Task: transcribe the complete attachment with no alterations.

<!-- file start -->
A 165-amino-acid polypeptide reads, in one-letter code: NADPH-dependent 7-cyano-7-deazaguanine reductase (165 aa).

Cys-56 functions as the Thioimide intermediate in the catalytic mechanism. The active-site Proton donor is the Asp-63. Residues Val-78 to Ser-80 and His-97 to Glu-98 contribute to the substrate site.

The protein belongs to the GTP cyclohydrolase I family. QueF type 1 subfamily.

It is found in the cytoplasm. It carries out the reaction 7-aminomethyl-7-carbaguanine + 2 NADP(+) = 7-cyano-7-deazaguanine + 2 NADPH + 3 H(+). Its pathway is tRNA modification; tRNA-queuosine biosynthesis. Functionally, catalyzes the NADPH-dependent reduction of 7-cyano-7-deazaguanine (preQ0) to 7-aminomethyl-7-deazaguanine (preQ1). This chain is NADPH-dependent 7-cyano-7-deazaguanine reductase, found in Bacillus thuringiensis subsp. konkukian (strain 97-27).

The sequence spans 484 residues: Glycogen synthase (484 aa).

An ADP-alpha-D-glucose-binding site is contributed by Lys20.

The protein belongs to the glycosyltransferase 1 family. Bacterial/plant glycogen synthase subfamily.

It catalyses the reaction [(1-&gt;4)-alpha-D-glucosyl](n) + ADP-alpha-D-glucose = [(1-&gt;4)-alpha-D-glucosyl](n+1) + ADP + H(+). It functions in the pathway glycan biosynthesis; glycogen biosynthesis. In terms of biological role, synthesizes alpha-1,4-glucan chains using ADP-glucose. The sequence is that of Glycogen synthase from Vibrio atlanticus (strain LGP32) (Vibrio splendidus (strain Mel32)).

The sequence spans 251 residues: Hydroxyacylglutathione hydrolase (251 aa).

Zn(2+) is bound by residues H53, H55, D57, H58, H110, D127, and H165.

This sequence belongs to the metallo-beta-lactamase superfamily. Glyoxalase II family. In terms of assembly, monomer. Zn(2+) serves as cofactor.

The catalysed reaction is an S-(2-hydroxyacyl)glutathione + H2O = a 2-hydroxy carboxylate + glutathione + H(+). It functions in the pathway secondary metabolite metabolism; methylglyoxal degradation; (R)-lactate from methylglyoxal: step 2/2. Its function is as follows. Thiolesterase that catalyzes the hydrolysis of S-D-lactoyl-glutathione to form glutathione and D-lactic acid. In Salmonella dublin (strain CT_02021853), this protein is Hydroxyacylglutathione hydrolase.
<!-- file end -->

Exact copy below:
A 165-amino-acid polypeptide reads, in one-letter code: NADPH-dependent 7-cyano-7-deazaguanine reductase (165 aa).

Cys-56 functions as the Thioimide intermediate in the catalytic mechanism. The active-site Proton donor is the Asp-63. Residues Val-78 to Ser-80 and His-97 to Glu-98 contribute to the substrate site.

The protein belongs to the GTP cyclohydrolase I family. QueF type 1 subfamily.

It is found in the cytoplasm. It carries out the reaction 7-aminomethyl-7-carbaguanine + 2 NADP(+) = 7-cyano-7-deazaguanine + 2 NADPH + 3 H(+). Its pathway is tRNA modification; tRNA-queuosine biosynthesis. Functionally, catalyzes the NADPH-dependent reduction of 7-cyano-7-deazaguanine (preQ0) to 7-aminomethyl-7-deazaguanine (preQ1). This chain is NADPH-dependent 7-cyano-7-deazaguanine reductase, found in Bacillus thuringiensis subsp. konkukian (strain 97-27).

The sequence spans 484 residues: Glycogen synthase (484 aa).

An ADP-alpha-D-glucose-binding site is contributed by Lys20.

The protein belongs to the glycosyltransferase 1 family. Bacterial/plant glycogen synthase subfamily.

It catalyses the reaction [(1-&gt;4)-alpha-D-glucosyl](n) + ADP-alpha-D-glucose = [(1-&gt;4)-alpha-D-glucosyl](n+1) + ADP + H(+). It functions in the pathway glycan biosynthesis; glycogen biosynthesis. In terms of biological role, synthesizes alpha-1,4-glucan chains using ADP-glucose. The sequence is that of Glycogen synthase from Vibrio atlanticus (strain LGP32) (Vibrio splendidus (strain Mel32)).

The sequence spans 251 residues: Hydroxyacylglutathione hydrolase (251 aa).

Zn(2+) is bound by residues H53, H55, D57, H58, H110, D127, and H165.

This sequence belongs to the metallo-beta-lactamase superfamily. Glyoxalase II family. In terms of assembly, monomer. Zn(2+) serves as cofactor.

The catalysed reaction is an S-(2-hydroxyacyl)glutathione + H2O = a 2-hydroxy carboxylate + glutathione + H(+). It functions in the pathway secondary metabolite metabolism; methylglyoxal degradation; (R)-lactate from methylglyoxal: step 2/2. Its function is as follows. Thiolesterase that catalyzes the hydrolysis of S-D-lactoyl-glutathione to form glutathione and D-lactic acid. In Salmonella dublin (strain CT_02021853), this protein is Hydroxyacylglutathione hydrolase.